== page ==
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Museum Artifacts.

Here are just a few glimpses of some of the items in the museum’s collection that aren’t on display at the moment.
HARPOOJHead of a whale harpoon, launched from a harpoon gun.
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Detail of the the firing mechanism of a hand held rifle used to launch small harpoons.
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Tip of the bomb lance from the gun above.
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Flight from the bomb lance above.
IMG_7186The gun is very heavy and I should imagine would produce quite a kick on firing.


The hand-held shoulder gun was invented by the American whaler Captain Eben Pierce around 1868.

Used in whaling during the late 18th and early 19th centuries. The projectile was a bomb lance or whaling bomb, which exploded when it hit the whale.

Bomb lances were introduced with shoulder guns to solve the problem of getting close enough to a whale to lance it, particularly in ice fields, and eliminate the often hazardous hand lancing operation.

The bomb is provided with a fuse which is set to fire automatically when it is discharged,  and burns for three seconds before exploding the bomb itself.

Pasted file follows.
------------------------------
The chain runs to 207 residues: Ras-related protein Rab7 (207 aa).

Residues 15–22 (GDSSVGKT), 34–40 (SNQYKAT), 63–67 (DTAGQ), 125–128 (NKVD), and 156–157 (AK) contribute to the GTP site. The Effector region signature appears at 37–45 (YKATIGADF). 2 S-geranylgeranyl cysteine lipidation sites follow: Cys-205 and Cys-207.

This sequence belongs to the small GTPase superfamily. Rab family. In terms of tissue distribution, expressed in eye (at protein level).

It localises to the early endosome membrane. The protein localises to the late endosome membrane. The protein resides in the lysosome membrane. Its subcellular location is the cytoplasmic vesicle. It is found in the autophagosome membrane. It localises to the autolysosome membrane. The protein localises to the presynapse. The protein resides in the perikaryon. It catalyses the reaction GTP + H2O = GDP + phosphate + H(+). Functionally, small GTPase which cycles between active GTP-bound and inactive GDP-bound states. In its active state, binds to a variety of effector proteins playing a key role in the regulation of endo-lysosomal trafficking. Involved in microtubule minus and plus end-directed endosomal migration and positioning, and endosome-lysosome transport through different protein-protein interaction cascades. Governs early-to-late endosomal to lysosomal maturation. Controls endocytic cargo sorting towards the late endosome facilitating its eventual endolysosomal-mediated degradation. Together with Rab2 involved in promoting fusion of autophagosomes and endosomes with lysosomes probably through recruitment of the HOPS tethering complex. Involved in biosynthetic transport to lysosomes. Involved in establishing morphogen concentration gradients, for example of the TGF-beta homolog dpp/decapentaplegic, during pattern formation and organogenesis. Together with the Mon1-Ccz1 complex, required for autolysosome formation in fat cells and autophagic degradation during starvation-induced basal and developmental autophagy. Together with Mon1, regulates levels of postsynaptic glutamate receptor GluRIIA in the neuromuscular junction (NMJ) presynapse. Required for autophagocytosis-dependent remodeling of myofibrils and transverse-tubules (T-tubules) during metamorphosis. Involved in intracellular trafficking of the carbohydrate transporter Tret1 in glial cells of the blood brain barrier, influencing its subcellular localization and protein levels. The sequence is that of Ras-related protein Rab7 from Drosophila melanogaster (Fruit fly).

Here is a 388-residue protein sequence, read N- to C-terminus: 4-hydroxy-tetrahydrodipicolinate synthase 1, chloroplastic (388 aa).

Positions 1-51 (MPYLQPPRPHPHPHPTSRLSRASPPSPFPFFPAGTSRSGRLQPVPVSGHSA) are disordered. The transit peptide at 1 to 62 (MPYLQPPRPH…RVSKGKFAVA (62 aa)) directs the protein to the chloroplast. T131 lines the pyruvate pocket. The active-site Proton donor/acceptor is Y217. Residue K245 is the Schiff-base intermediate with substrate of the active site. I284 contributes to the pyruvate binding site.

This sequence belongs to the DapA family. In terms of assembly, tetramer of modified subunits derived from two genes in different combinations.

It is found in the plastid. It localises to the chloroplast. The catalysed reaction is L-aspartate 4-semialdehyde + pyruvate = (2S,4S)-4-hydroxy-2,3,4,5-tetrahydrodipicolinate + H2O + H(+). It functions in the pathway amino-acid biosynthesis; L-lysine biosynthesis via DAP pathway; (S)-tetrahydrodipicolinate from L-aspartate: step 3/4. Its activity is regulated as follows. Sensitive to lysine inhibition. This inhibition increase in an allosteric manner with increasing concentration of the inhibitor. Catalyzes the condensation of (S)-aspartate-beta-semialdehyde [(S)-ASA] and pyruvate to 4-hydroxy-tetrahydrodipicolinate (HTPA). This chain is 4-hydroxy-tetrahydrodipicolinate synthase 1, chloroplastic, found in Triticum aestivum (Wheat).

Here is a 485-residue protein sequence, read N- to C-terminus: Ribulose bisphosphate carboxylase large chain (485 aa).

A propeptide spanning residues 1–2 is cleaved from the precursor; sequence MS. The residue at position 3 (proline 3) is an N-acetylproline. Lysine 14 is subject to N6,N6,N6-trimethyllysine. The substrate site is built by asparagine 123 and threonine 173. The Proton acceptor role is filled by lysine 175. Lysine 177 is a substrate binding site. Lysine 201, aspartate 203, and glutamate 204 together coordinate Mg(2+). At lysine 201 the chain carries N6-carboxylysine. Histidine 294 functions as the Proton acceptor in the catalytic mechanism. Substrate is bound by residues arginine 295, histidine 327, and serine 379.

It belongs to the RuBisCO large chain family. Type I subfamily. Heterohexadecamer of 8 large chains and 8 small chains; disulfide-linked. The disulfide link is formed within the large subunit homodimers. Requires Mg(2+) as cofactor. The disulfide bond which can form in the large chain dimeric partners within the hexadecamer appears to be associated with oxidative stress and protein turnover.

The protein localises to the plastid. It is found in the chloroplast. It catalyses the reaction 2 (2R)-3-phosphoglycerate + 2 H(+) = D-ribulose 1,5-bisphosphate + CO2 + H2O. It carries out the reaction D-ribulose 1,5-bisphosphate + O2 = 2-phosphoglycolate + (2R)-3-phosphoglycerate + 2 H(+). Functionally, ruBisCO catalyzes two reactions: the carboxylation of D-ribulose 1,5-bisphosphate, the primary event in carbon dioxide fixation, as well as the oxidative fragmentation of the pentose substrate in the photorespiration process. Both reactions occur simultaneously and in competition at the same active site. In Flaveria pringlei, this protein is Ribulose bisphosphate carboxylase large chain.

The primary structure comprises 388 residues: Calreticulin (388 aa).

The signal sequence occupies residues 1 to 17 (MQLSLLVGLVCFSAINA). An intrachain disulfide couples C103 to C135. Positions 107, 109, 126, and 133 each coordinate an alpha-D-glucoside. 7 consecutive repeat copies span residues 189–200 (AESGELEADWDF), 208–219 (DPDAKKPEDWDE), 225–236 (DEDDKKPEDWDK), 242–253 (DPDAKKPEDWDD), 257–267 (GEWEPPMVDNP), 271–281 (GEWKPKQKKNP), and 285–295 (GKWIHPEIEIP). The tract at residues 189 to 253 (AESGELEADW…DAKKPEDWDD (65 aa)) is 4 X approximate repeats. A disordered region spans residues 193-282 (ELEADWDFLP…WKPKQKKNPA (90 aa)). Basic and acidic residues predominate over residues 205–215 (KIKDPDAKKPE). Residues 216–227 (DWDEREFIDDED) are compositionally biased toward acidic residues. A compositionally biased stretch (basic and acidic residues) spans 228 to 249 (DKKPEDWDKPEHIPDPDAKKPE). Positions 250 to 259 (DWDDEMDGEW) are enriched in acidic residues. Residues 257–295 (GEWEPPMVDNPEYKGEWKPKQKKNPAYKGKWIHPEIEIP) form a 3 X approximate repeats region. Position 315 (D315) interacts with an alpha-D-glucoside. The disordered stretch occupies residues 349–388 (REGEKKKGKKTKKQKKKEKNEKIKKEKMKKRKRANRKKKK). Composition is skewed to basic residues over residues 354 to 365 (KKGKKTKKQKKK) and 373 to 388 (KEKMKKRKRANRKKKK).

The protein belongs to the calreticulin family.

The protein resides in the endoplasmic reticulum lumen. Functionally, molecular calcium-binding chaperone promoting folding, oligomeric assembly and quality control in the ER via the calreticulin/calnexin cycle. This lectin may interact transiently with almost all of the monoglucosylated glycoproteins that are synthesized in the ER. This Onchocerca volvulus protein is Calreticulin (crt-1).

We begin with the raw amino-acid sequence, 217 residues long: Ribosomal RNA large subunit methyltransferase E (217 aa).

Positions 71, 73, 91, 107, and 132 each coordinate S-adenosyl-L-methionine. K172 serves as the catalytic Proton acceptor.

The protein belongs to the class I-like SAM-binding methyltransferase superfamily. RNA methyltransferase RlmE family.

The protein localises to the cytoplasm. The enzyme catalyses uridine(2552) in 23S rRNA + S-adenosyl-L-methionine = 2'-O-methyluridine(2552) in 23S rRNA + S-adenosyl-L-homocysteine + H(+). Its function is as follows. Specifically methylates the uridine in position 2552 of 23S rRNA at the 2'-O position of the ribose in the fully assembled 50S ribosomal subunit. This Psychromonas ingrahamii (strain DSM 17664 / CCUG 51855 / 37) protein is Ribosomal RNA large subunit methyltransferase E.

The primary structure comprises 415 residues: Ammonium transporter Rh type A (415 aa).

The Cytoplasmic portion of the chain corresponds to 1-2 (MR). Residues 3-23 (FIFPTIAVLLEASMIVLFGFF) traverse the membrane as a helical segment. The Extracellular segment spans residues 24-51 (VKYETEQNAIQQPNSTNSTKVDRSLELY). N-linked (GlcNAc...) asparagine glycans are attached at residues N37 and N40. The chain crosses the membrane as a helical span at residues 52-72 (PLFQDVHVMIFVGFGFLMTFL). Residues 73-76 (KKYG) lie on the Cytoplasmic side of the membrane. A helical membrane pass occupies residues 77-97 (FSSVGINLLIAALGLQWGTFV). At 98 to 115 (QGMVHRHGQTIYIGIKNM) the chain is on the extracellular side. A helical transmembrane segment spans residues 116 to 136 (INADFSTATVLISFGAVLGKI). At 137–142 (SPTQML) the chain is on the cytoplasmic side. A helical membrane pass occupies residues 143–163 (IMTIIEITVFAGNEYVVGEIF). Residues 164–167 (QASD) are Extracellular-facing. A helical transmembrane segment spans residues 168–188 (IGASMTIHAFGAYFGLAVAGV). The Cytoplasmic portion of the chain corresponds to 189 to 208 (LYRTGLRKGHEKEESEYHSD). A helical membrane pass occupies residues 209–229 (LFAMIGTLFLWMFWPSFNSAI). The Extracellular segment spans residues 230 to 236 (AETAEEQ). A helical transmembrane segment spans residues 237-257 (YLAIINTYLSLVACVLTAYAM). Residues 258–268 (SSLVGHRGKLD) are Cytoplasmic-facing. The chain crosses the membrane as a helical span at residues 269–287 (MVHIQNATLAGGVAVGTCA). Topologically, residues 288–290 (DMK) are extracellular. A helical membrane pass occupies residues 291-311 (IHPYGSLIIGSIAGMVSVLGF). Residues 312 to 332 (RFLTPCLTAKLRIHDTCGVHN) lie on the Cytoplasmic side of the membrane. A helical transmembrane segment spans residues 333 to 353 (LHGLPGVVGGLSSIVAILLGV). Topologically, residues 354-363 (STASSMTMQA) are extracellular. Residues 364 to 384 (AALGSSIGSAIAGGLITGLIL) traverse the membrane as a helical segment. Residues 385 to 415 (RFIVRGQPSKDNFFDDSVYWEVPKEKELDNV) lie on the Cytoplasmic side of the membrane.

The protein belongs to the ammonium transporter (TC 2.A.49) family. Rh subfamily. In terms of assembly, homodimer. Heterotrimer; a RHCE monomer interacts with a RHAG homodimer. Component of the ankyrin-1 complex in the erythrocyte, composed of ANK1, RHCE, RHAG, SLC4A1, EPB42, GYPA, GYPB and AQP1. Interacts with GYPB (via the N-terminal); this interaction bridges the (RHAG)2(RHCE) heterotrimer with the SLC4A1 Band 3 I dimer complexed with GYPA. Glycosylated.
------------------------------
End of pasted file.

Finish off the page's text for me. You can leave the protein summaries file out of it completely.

This arrangement gives the bomb plenty of time to strike the whale and become embedded in the flesh before it explodes.
The bombs are filled with a pound of powder, so the result of the explosion is likely to be fatal.


REF:
http://trove.nla.gov.au/work/167756867?q=bomb+lance&c=picture&versionId=182879775

firing a bomb lance
Firing a bomb lance.
The recoil from such a gun often resulted in the whaler being thrown into the water.

 
 

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24 June 2016

S.S. Koonya - seeking shelter in Jervis Bay.

The Koonya was a wood carvel screw steamer built in 1887 at Hobart.